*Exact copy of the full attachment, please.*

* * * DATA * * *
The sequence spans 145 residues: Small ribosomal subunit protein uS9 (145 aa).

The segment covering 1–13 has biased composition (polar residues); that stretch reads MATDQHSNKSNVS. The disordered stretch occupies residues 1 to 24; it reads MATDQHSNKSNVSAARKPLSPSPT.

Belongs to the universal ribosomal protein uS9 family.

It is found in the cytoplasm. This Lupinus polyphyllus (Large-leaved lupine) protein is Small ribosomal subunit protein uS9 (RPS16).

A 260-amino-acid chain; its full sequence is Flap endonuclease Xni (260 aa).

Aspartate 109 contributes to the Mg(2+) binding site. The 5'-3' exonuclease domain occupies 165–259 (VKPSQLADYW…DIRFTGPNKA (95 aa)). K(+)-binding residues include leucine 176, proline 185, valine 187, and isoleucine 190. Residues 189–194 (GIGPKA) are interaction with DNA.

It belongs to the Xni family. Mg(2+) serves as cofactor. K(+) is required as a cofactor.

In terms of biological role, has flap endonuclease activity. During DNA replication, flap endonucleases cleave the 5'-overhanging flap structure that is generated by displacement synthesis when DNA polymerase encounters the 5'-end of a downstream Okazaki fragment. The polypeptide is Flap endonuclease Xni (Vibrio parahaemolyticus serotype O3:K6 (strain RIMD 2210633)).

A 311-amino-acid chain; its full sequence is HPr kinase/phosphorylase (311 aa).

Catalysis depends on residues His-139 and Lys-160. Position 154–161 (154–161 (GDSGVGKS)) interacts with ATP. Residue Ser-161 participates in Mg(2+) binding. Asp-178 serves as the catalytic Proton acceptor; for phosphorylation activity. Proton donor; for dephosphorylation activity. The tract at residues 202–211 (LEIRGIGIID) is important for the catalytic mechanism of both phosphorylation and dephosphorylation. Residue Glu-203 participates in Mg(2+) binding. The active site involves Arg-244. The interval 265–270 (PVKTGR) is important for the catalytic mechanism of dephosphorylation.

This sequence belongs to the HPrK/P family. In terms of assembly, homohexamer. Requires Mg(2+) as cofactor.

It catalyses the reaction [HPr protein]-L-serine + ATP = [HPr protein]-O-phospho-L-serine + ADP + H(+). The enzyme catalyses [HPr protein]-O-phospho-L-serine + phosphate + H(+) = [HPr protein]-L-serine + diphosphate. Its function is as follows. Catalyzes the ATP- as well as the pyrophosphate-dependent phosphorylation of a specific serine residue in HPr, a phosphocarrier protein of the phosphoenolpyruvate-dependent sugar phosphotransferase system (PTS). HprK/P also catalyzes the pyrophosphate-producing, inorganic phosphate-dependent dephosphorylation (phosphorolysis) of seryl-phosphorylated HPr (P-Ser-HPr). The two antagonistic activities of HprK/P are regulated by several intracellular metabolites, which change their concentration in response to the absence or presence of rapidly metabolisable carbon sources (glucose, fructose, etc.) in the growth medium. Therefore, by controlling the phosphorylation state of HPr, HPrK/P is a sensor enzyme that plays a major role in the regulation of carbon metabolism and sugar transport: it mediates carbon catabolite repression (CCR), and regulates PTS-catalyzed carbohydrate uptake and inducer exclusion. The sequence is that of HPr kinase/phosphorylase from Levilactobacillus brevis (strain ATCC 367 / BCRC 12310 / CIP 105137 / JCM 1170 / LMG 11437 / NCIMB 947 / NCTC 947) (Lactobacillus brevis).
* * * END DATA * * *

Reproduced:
The sequence spans 145 residues: Small ribosomal subunit protein uS9 (145 aa).

The segment covering 1–13 has biased composition (polar residues); that stretch reads MATDQHSNKSNVS. The disordered stretch occupies residues 1 to 24; it reads MATDQHSNKSNVSAARKPLSPSPT.

Belongs to the universal ribosomal protein uS9 family.

It is found in the cytoplasm. This Lupinus polyphyllus (Large-leaved lupine) protein is Small ribosomal subunit protein uS9 (RPS16).

A 260-amino-acid chain; its full sequence is Flap endonuclease Xni (260 aa).

Aspartate 109 contributes to the Mg(2+) binding site. The 5'-3' exonuclease domain occupies 165–259 (VKPSQLADYW…DIRFTGPNKA (95 aa)). K(+)-binding residues include leucine 176, proline 185, valine 187, and isoleucine 190. Residues 189–194 (GIGPKA) are interaction with DNA.

It belongs to the Xni family. Mg(2+) serves as cofactor. K(+) is required as a cofactor.

In terms of biological role, has flap endonuclease activity. During DNA replication, flap endonucleases cleave the 5'-overhanging flap structure that is generated by displacement synthesis when DNA polymerase encounters the 5'-end of a downstream Okazaki fragment. The polypeptide is Flap endonuclease Xni (Vibrio parahaemolyticus serotype O3:K6 (strain RIMD 2210633)).

A 311-amino-acid chain; its full sequence is HPr kinase/phosphorylase (311 aa).

Catalysis depends on residues His-139 and Lys-160. Position 154–161 (154–161 (GDSGVGKS)) interacts with ATP. Residue Ser-161 participates in Mg(2+) binding. Asp-178 serves as the catalytic Proton acceptor; for phosphorylation activity. Proton donor; for dephosphorylation activity. The tract at residues 202–211 (LEIRGIGIID) is important for the catalytic mechanism of both phosphorylation and dephosphorylation. Residue Glu-203 participates in Mg(2+) binding. The active site involves Arg-244. The interval 265–270 (PVKTGR) is important for the catalytic mechanism of dephosphorylation.

This sequence belongs to the HPrK/P family. In terms of assembly, homohexamer. Requires Mg(2+) as cofactor.

It catalyses the reaction [HPr protein]-L-serine + ATP = [HPr protein]-O-phospho-L-serine + ADP + H(+). The enzyme catalyses [HPr protein]-O-phospho-L-serine + phosphate + H(+) = [HPr protein]-L-serine + diphosphate. Its function is as follows. Catalyzes the ATP- as well as the pyrophosphate-dependent phosphorylation of a specific serine residue in HPr, a phosphocarrier protein of the phosphoenolpyruvate-dependent sugar phosphotransferase system (PTS). HprK/P also catalyzes the pyrophosphate-producing, inorganic phosphate-dependent dephosphorylation (phosphorolysis) of seryl-phosphorylated HPr (P-Ser-HPr). The two antagonistic activities of HprK/P are regulated by several intracellular metabolites, which change their concentration in response to the absence or presence of rapidly metabolisable carbon sources (glucose, fructose, etc.) in the growth medium. Therefore, by controlling the phosphorylation state of HPr, HPrK/P is a sensor enzyme that plays a major role in the regulation of carbon metabolism and sugar transport: it mediates carbon catabolite repression (CCR), and regulates PTS-catalyzed carbohydrate uptake and inducer exclusion. The sequence is that of HPr kinase/phosphorylase from Levilactobacillus brevis (strain ATCC 367 / BCRC 12310 / CIP 105137 / JCM 1170 / LMG 11437 / NCIMB 947 / NCTC 947) (Lactobacillus brevis).